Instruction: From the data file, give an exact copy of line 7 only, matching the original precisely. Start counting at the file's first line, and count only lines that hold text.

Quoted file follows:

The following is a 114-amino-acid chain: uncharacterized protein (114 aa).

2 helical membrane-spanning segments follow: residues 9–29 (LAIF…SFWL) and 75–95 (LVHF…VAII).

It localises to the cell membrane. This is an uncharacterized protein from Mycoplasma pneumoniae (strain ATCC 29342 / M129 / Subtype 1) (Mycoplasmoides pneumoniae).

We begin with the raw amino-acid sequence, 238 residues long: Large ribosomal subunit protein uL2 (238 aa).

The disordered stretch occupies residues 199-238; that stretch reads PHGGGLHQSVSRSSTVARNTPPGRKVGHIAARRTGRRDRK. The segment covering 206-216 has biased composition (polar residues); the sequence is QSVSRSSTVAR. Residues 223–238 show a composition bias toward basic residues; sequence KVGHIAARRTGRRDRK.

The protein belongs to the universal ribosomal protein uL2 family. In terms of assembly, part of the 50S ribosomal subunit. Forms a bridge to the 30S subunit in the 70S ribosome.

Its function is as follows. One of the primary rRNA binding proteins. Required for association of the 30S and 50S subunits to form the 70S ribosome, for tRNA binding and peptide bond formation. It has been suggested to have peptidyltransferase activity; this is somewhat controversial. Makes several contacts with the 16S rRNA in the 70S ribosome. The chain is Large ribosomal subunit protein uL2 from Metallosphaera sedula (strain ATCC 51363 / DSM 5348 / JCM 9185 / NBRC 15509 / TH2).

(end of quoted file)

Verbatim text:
Its function is as follows. One of the primary rRNA binding proteins. Required for association of the 30S and 50S subunits to form the 70S ribosome, for tRNA binding and peptide bond formation. It has been suggested to have peptidyltransferase activity; this is somewhat controversial. Makes several contacts with the 16S rRNA in the 70S ribosome. The chain is Large ribosomal subunit protein uL2 from Metallosphaera sedula (strain ATCC 51363 / DSM 5348 / JCM 9185 / NBRC 15509 / TH2).